The power, beauty, and utter ubiquity of the Beatles’ music has already been widely documented. And with new interpretations of the Fab Four’s classic material still making regular appearances in popular culture, there should be nothing surprising about a ballet inspired by the music of the world’s favorite rock band.
- PHOTO BY STEVE E. MILLER
- HERE COMES THE SUN : Jude (Michael Scribner) and Prudence (Blythe Berg) fall in love as the sun, personified by Shelby Frederick, dances around them, in Class Act Dance’s original ballet Let it Be.
And yet there’s something revolutionary about Let it Be, the upcoming rock ballet from Paso Robles-based studio Class Act Dance. As far as anyone can remember, the production—which opens at the Templeton Performing Arts Center on Friday, May 11—is the North County’s first homegrown Beatles-inspired production, and the first ballet in the North County to be performed to the accompaniment of a live rock band. And after a visit to the show’s exciting, chaotic rehearsal, all I can say is, “What took you guys so long?” followed by, “This is going to be awesome!”
Let it Be, developed by director Terry Cline and based on an idea by Class Act Artistic Director Cheryle Armstrong, tells the bittersweet love story of Jude (Michael Scribner) and Prudence (Blythe Berg).
Jude is a young, energetic guide on the Magical Mystery Tour, and we first meet him as his passengers and he make a stop at the Yellow Submarine Sandwich Shop, a family restaurant where small children are waiters. (Yikes! In his notes, Cline characterizes the scene, which features choreography by Mindy Hartman, as “a glimpse of what might be the World’s Worst Restaurant.”) When the lovely Rita, a meter maid (Cayla Cavaletto) gives Jude a ticket, it’s love at first sight—or so he believes, and he tries to express his feelings to the earnest, sweet song “I Wanna Be Your Man” (choreography by Molly Comin). But it is only after being turned down by the capricious Rita (symbolized in a wistful piece, choreographed by Armstrong, in which Jude offers her a scarf, and she, after some flirtatious back-and-forth, gives it back) that he’s able to find Prudence, his true love—with a little help from Lucy (Chelsea Farrer), a dazzling, ethereal being who descends from the sky.
- PHOTO BY STEVE E. MILLER
- HELTER SKELTER : Jude, danced by Michael Scribner, faces his demons in a piece choreographed to the Beatles’ “Helter Skelter,” in Let it Be.
Prudence and Jude connect in “Here Comes the Sun,” choreographed by Amy Wescom, as the sun, personified by Shelby Frederick, looks on wisely.
This premise, summed up in words, may sound rather silly, perhaps contrived. Yet when expressed solely through dance and music—with no dialogue to cheapen the experience; labeling the obvious, limiting interpretive possibilities—it is powerful and universal. It’s not just a ballet, but a strange fever dream in which all one’s memories of the Beatles’ music, and of falling in love, and perhaps of dropping acid and going to the fair, bleed together into a glittering Technicolor wonderland. I am he as you are me, and we are all together!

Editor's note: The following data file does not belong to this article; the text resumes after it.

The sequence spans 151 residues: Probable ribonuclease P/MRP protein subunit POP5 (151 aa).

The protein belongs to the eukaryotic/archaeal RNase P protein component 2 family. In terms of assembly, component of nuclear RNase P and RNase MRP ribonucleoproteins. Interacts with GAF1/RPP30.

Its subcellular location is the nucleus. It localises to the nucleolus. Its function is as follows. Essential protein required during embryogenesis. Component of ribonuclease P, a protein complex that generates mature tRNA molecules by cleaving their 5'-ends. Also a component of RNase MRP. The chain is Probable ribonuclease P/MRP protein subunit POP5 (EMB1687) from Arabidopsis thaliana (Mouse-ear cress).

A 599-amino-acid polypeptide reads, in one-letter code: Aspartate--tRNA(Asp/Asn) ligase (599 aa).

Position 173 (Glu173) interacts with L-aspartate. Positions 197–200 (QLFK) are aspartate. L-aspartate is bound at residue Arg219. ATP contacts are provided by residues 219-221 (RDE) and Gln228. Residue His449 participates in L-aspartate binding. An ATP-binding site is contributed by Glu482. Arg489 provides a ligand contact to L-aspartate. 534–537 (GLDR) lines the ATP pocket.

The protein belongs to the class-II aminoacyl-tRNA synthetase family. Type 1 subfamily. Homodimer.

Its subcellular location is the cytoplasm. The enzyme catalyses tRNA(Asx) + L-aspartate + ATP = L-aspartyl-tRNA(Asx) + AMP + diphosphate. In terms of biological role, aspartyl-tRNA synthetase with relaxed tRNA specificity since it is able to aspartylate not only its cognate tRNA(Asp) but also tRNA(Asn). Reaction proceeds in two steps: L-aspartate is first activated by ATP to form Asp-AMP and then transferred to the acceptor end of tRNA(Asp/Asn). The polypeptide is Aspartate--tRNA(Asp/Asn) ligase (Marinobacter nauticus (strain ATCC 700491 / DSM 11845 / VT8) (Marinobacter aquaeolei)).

Sadly, though, the trip can’t last. Prudence has some unsettling news for Jude, which she struggles to impart in “All My Loving” and the tragic, yearning “I Want You/She’s So Heavy,” with heartrending choreography by Rachel Dodson.
While all of the lead dancers are superb, Scribner’s performance is the biggest surprise. While he comes from an acting background, he only started dancing seriously in January of this year. Incredibly, though, Scribner rocks it, displaying the kind of graceful presence and keen awareness of himself in space one would expect from a far more experienced dancer. And where many new dancers seem to forget that the face is part of the body, Scribner is capable of conveying powerful emotions with both.
Those abilities are perhaps best showcased in the wild, angry, darkly energetic “Helter Skelter,” choreographed by Tiffini Hansen, in which Jude comes to terms with his demons, who manifest themselves as dancers cloaked in fluttering black. The piece, like many in Let it Be, incorporates multiple levels; here, Scribner is seen clambering up a playground slide. It’s a comically futile image, not to mention lyrically apropos.
Don’t forget, of course, that all of this is done to the accompaniment of live rock musicians, whose performance lends an entirely new dimension to this garden of earthly delights. Comprised of members of Resination, Cuesta Ridge, The Probes, and Funk:30, under the musical direction of Cline, the band sticks closely to its source material. It might have been interesting to hear radically new arrangements of the Beatles’ work, but on the other hand, why mess with a good thing?
When Arts Editor Anna Weltner finds herself in times of trouble, the Beatles come to her. Contact her at firstname.lastname@example.org.